Lessons learned from a film festival
Every year, I watch in awe as students take ownership of their films and are challenged to exercise new skills and proficiencies: self direction, creative expression, and problem-solving. I’ve seen this assignment throw some of our most academically-capable and motivated students off-balance.
I’ve also watched many diverse groups pull together to create some powerful, beautifully-shot films.
This may be the most challenging course we offer.
What could possibly go wrong?
Remember when teaching was simply planning a lecture, shutting the door, and delivering it to students? This may have been easy for the teacher, but it certainly didn’t make for deep and relevant learning for the students. The work of developing project-based, engaging, and personalized learning is much more complex.
It’s also full of uncertainty. Let me tell you about a recent field trip I took with students.
Helping students get organized
Middle schoolers’ lives are multi-faceted, dynamic and dramatic. And while we talk about how to grow self-directed, engaged and motivated students, that growth can’t take place while students are overwhelmed and anxious about managing their daily lives.
Last time, we looked at how to organize the tech itself. Now let’s look at how to use powerful tech tools (shiny!) to help make middle school manageable.
“Where did I put that cord? My computer is dead!”
How many times have you heard this in your classroom? So much of middle school is developing systems to stay organized: “How do I get to all these classes? How do I open my locker?” And with the addition of technology: “How do I keep track of my school computer? Which Google Doc is the homework in? ”
Let’s look at 4 ways students can learn independence and grow leadership through the care and organization of technology.
Peers partner on portfolios
Students at two Vermont schools have begun working together as “Portfolio Partners” to curate evidence, reflect on their growth, and prepare to share their learning with a wider audience.
Here’s how it works.
How student choice can support literacy
English teacher Laela Warnecke set out to answer one question: “How might sustained silent reading impact 8th graders?”
Warnecke examined the effect of sustained silent reading on the engagement and achievement of her students. She surveyed her students and helped them set aside time during the day to read whatever they wanted. And it turned out that her so-called “reluctant readers” weren’t all that reluctant after all.
This is a story about student choice, student engagement, and how action research can impact student outcomes.
A case study from one classroom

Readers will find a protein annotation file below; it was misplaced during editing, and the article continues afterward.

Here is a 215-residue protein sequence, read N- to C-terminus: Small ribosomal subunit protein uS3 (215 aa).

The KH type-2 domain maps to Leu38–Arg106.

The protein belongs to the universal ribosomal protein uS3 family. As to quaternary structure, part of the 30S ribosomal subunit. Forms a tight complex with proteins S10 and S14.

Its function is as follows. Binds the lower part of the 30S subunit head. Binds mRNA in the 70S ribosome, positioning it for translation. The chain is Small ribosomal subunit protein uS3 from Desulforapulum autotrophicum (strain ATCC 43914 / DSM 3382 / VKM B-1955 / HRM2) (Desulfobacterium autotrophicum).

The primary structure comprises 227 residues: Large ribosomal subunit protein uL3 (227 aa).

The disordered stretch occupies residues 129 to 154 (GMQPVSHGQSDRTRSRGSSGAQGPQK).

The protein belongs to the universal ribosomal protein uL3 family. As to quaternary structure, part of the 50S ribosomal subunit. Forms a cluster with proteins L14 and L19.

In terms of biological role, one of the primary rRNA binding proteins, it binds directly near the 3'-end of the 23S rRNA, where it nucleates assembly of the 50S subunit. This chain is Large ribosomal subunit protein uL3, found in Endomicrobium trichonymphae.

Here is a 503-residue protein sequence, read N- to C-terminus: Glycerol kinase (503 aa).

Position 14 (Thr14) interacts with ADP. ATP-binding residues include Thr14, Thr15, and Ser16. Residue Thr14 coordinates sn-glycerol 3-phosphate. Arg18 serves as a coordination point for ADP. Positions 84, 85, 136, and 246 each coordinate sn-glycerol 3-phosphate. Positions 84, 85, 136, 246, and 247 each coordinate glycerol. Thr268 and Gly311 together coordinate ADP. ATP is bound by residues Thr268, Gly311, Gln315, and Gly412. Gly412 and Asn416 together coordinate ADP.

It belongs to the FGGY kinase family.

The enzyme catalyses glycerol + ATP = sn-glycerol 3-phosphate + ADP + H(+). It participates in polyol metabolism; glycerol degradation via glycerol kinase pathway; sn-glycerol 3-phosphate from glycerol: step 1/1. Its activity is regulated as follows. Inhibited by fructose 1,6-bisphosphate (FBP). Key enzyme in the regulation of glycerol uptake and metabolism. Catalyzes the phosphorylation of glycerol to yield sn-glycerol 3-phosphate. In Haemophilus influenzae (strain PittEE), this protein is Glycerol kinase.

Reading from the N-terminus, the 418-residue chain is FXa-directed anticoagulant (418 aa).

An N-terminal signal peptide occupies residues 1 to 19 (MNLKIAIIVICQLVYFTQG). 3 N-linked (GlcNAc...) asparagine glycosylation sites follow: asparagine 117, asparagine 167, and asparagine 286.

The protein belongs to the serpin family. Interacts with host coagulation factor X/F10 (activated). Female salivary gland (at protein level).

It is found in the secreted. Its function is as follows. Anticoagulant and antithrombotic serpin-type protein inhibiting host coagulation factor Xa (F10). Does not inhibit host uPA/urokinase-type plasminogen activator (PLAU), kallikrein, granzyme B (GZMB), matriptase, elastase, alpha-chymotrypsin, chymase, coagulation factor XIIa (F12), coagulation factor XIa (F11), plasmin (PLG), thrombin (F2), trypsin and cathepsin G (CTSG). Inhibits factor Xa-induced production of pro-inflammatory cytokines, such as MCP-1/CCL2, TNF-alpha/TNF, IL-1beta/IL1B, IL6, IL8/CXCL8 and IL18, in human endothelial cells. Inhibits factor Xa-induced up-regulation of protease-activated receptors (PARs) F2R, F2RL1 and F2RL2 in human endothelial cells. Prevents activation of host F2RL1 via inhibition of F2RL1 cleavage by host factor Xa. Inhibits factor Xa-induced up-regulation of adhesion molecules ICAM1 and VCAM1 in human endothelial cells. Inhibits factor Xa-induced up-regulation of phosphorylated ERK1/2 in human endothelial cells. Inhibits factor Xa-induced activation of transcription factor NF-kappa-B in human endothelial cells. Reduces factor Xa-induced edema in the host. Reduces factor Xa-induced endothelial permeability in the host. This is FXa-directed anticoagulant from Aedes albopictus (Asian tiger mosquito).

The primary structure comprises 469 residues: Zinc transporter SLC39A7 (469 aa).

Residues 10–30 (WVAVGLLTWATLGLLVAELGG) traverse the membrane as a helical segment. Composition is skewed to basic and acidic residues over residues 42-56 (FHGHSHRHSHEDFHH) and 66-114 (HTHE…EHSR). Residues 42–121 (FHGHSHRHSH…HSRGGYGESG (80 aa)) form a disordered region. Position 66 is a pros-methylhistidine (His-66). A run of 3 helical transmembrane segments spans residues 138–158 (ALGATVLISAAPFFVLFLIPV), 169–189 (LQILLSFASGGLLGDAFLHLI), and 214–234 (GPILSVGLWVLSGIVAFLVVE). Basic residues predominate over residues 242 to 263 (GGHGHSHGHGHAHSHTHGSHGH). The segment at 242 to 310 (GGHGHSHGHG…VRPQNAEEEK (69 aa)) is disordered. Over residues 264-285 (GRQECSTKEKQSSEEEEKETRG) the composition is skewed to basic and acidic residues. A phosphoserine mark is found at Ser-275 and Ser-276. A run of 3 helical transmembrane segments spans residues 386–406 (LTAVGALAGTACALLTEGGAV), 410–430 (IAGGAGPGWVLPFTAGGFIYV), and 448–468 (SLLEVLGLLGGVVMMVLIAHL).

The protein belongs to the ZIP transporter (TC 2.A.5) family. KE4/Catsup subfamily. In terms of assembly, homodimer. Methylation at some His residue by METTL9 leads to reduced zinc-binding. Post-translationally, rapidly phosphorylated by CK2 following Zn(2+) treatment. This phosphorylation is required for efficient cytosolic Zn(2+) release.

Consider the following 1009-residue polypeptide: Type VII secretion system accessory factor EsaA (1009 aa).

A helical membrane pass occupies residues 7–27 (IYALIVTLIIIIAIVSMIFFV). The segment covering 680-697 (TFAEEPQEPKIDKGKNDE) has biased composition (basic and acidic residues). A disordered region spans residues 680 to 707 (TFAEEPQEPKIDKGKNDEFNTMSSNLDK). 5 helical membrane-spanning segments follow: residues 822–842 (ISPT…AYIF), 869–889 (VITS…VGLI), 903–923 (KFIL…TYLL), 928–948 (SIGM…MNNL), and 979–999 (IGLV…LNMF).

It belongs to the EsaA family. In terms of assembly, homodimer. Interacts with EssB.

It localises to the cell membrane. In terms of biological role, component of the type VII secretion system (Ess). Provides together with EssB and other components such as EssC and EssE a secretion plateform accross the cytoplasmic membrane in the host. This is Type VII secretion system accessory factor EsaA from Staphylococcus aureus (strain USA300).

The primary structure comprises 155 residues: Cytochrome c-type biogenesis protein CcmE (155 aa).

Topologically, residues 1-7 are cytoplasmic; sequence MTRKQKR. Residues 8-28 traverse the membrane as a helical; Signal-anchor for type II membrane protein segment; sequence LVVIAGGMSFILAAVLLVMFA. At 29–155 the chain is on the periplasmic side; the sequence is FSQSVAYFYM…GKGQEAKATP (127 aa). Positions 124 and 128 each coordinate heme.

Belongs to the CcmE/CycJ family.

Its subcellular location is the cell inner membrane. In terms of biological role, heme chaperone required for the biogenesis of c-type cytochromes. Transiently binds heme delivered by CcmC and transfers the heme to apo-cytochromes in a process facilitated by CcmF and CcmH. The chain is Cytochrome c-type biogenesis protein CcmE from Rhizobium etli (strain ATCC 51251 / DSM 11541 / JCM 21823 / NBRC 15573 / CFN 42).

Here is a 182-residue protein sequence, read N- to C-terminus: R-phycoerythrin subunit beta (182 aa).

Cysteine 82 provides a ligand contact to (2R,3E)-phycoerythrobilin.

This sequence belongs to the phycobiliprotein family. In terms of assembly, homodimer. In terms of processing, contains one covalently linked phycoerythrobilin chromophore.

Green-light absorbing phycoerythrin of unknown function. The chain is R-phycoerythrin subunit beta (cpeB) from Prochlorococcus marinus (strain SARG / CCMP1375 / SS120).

In part one, we explored how middle grade students are struggling to recognize fake news or sponsored posts and shared many tools for teachers looking to tackle this thorny issue.
But what does it really look like We sat down for a Q & A with Christie Nold, sixth grade educator and fighter of fake news.
Here’s her mini-unit on telling real from fake news.
Teaching news literacy in the social media age
We’ve been hearing a lot lately about the problem of fake news stories and how they might impact our impressions of the world. Imagine: if it’s hard for adults to spot fake news stories, then how hard is it for students?
Turns out: VERY HARD.
Let’s look at some resources for helping students determine when a source is truly credible or not.
Student exhibitions of project-based learning
At this point we all know how important it is for students to share project-based learning with an authentic audience. It shows students they have power in the world, and that their research really makes a difference. But how best to design an exhibition that empowers students and provides a compelling, informative experience for the community?
Cabot High School did it by hosting an evening that combined student TED Talks, interactive sound sculptures and a high school funk band.
It. Was. Glorious.
In this episode of our podcast, we take you to Cabot High School’s FLOW event, where you’ll hear what it was like to connect with their community around water conservation PBL.
Why digital composition matters
I’d like you to think back to your days as a student. What kinds of writing did you do? Who read it? What made it important to you? And what made it important to the world?
If you’re like most people, you’re probably drawing a blank right now. Some of today’s students, though, can clearly articulate just how and why their writing is important. And we don’t mean writing as you might imagine, but rather digital composition: digital stories, digital portfolios, documentary films, and of course, podcasts. For each of these, there is a real audience, one beyond the more typical audience of one, the teacher.